The weighting game
You only need to look at the whippet-like pros to realise that thin equals fast. But when it comes to shedding weight, there’s a right and a wrong way to go about it
Chuck a bidon over your shoulder in any peloton and you’ll hit a rider who feels they could do with losing a few pounds. If you don’t, it means you’ve been dropped and could probably do with losing a few yourself. Whether pro or amateur, cycling’s obsession with weight is understandable. Power-to-weight is the sport’s most important metric and the lighter a rider can be without reducing their ability to generate power, the better they’ll perform. As a (very general) rule of thumb, most pro riders carry no more than 1kg of body weight per 2.5cm of height. You can calculate your own magic number but, believe us, it can be depressing.
‘Simply put, being lighter helps riders go up hills faster,’ says Ric Stern, performance director and senior coach at RST Sport Solutions. ‘Carrying less weight means less power and less mechanical effort are required to travel at the same speed.’ And when you crunch the numbers it soon becomes apparent how even the slightest loss of lard can improve performance.
‘If you take a 70kg rider, adding 10kg for bike, clothes and sundries, going up an 8% slope at 14.4km/h, they’ll need 277 watts of power,’ says Stern. ‘If they were to lose 2kg, at the same speed they’d require seven watts less, or conversely they can go at 14.7km/h. With a race such as the Etape, that 2kg is going to make a big difference over a long mountain pass.’
Put another way, 2kg of body weight on the Alpe d’Huez ascent is equivalent to a saving of roughly 1min 10secs, so losing that 2kg is going to shave serious time off any long climb. Plus, because Lycra is so unforgiving, you’ll also look better while you do it.
As anyone who has ever embarked on an eating plan knows, losing weight is a lot tougher than it’s made out to be, especially if you’re also training regularly.
‘When we talk about losing weight we’re really talking about losing fat mass,’ says Nigel Mitchell, nutritionist to Team GB and Sky. ‘Losing muscle can have a negative effect on performance as that’s obviously associated with the production of power. Most people are probably not in danger of going too lean, so being as scientific as the pros probably isn’t necessary. At Sky we have to ensure we’re not pushing the riders too far on the low-body-fat front.’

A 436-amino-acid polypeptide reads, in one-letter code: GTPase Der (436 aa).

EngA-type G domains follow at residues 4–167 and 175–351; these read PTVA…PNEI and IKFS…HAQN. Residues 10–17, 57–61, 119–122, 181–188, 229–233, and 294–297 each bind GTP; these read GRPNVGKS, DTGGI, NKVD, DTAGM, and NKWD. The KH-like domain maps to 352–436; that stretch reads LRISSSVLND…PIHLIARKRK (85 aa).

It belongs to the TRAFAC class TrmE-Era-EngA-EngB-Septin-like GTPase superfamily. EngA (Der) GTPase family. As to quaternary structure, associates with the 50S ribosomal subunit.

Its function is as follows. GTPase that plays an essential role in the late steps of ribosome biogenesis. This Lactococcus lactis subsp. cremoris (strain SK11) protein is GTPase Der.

Surely the best way to lose weight is just to overhaul what you eat and go on a crash diet, right? Wrong. ‘If you eat too little you might find you don’t have enough energy to actually go riding,’ says Stern. ‘Therefore the quality of your training drops and you don’t burn off as many calories. Paradoxically, people who train an awful lot tend to lose more weight by slightly increasing how much they eat so that they have the energy to train harder.’
That’s not to say you can stuff your face with whatever you want as soon as you get off the bike. ‘After exercise you’re looking for something with a fair amount of carbs in it for glycogen replenishment and a little bit of protein for muscle rebuilding – which isn’t chocolate cake,’ says Stern. ‘The amount of races I’ve been to where I’ve seen riders scoffing cakes and thinking they can get away with it… nutritionally they’re just rubbish and a lot higher in calories than people think.’
‘To lose weight you have to consistently be in a negative energy balance, so even if you’ve been riding for five or six hours, it’s not a licence to eat what you like,’ says Mayur Ranchordas, senior lecturer in sport and exercise nutrition and physiology at Sheffield Hallam University and nutritionist for Rapha Condor JLT. ‘We’re quite strategic with the Rapha guys, so if we have a rider who wants to lose some weight but still has to train hard, we’ll look at the timing of their carb intake to ensure they still restock their glycogen stores while cutting
some body fat by reducing their meal sizes.’
Too much, too soon
‘A common mistake riders make when trying to lose weight is cutting down too far, too fast,’ says Mitchell. ‘This leaves them feeling depleted and empty, which